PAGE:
My Life with The

WHITBREAD SHIRES

by John Sparks

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ROBERT DAPLYN

  Head Horseman 1906 -- 1956

Robert Daplyn started his career in 1906 as a horsekeeper at 26s per week. His job was general stable work and grooming. Those were the days when a pint of beer was 2 pence, liver was 6 pence, a pound, bloater were half penny each and milk was 1 penny a pint.
With in eighteen months he had become a sick horseman at 30s a week. Then, as now, there were four major illnesses of horses - lameness, treads, strangles and paratitus,

The bombing of London during in the war made it necessary to have shifts of stablemen with the horses day and night, and the soundness of the policy was shown when the great incendiary raid on London took place on the night of December 29th 1940. The stables were set alight, but with the help of volunteers from the Brewery shelters in Chiswell Street, all the horses were led out to safety in the streets .

   Mr Daplyn recalls the heroes of the stables and how the Whitbread horses were saved

  Courageous volunteers

  On one of the heaviest nights of the blitz on London 29th December 1940

" I was in charge of the horses at the time and was living on the premises, " he writes, I had with me Mr Williams, the Deputy Foreman, who also lived on the company premises, and Mr F Gray, the senior Horseman. The stablemen had not gone home, and the fire watchers had come on duty, together with the fire watchers from the Wheelwright's department. We also had a number of volunteers, including clerks from the Delivery Department, which was courageous of them, as they were not used to handling horses.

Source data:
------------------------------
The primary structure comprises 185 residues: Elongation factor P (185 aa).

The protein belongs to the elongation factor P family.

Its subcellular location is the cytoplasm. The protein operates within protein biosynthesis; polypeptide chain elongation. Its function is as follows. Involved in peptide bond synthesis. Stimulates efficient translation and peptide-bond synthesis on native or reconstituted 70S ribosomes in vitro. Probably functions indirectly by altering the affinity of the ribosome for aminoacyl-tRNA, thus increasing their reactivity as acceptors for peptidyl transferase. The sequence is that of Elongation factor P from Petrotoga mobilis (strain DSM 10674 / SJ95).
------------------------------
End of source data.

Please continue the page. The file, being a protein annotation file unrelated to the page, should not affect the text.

" We had halters and blinker bridles on all the horses, and the men were briefed, and stood by incase we had to get them out.

   Building Ablaze

" The buildings on the west side of Golden Lane were ablaze, including the school in Hatfield Street, which was being used as a fire station. Helped by a west wind, the flames swept across Golden Lane, and we prepared to get out. The only trouble we had was in the top stable ( the stables being on three floors ). The sawdust on the top ride was a light , and Williams, Gray and myself had to blindfold the horses and get them down one at a time.

" When the buildings adjoining the stables caught fire we decided to leave, and all the horses were led out in an orderly manner, with a steady horse and a good horseman in the lead. We went to the south side of the Brewery in Chiswell Street, fixed a rope under the arches, and tied all the horses to it. Eventually, fire broke out on that side, and we moved over to the north side and tied up the horses along the stage, facing the delivery office.

" Meanwhile Williams, who was one of the Brewery auxiliary firemen, took some men back to the stables to see what the position was, while I stayed with the horses and the rest of the men. A considerable time later the gate on the north side caught alight and we moved back towards the stables, with the idea of tying the horses to the iron railings outside St. Luke's church in Old Street. We found, however, that it was all clear at the stables and all the horses went back to their proper place. None was injured, although three or four were singed.

I hope you will place on record the efforts of our splendid helpers, who were out all night among blazing buildings, flying embers, incendiary bombs and restive horses, and then carried on with their normal duties without a murmur . "

The Volunteers who took part in the horse rescue were Messrs, Peter Evans, Jim Brown, Fred Bailey, Charles Baker, Bill Lovelock, John McCarthy, Mr Lucas, Jock Berry and George Bidgood.

Below : Robert Daplyn and Billy Whitbread

Robert Daplyn
RFD with Billy Whitbread
Robert Daplyn